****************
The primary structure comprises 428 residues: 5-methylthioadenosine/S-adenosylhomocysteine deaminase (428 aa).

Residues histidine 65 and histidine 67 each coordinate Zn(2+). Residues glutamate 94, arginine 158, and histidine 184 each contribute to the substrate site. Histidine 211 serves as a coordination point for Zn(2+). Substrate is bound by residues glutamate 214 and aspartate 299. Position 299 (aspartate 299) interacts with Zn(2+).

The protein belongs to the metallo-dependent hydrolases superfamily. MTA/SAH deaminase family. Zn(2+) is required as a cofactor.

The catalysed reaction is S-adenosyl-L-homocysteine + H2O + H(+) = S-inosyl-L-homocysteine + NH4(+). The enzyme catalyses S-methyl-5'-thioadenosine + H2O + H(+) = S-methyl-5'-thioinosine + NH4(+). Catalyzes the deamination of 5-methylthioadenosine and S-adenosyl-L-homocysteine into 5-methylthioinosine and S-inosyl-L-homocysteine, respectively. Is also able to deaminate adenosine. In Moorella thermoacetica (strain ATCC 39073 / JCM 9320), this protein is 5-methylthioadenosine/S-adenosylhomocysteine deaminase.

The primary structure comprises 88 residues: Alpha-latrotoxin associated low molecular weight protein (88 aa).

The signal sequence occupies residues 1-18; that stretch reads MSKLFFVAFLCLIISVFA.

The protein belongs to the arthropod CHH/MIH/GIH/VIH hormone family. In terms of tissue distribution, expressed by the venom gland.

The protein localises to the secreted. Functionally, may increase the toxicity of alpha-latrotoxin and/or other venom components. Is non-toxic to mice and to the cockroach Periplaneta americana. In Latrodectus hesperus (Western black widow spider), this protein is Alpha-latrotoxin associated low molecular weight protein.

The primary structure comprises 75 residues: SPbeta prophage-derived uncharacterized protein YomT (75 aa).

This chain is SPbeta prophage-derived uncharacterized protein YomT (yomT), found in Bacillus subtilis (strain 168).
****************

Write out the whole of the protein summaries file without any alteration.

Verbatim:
The primary structure comprises 428 residues: 5-methylthioadenosine/S-adenosylhomocysteine deaminase (428 aa).

Residues histidine 65 and histidine 67 each coordinate Zn(2+). Residues glutamate 94, arginine 158, and histidine 184 each contribute to the substrate site. Histidine 211 serves as a coordination point for Zn(2+). Substrate is bound by residues glutamate 214 and aspartate 299. Position 299 (aspartate 299) interacts with Zn(2+).

The protein belongs to the metallo-dependent hydrolases superfamily. MTA/SAH deaminase family. Zn(2+) is required as a cofactor.

The catalysed reaction is S-adenosyl-L-homocysteine + H2O + H(+) = S-inosyl-L-homocysteine + NH4(+). The enzyme catalyses S-methyl-5'-thioadenosine + H2O + H(+) = S-methyl-5'-thioinosine + NH4(+). Catalyzes the deamination of 5-methylthioadenosine and S-adenosyl-L-homocysteine into 5-methylthioinosine and S-inosyl-L-homocysteine, respectively. Is also able to deaminate adenosine. In Moorella thermoacetica (strain ATCC 39073 / JCM 9320), this protein is 5-methylthioadenosine/S-adenosylhomocysteine deaminase.

The primary structure comprises 88 residues: Alpha-latrotoxin associated low molecular weight protein (88 aa).

The signal sequence occupies residues 1-18; that stretch reads MSKLFFVAFLCLIISVFA.

The protein belongs to the arthropod CHH/MIH/GIH/VIH hormone family. In terms of tissue distribution, expressed by the venom gland.

The protein localises to the secreted. Functionally, may increase the toxicity of alpha-latrotoxin and/or other venom components. Is non-toxic to mice and to the cockroach Periplaneta americana. In Latrodectus hesperus (Western black widow spider), this protein is Alpha-latrotoxin associated low molecular weight protein.

The primary structure comprises 75 residues: SPbeta prophage-derived uncharacterized protein YomT (75 aa).

This chain is SPbeta prophage-derived uncharacterized protein YomT (yomT), found in Bacillus subtilis (strain 168).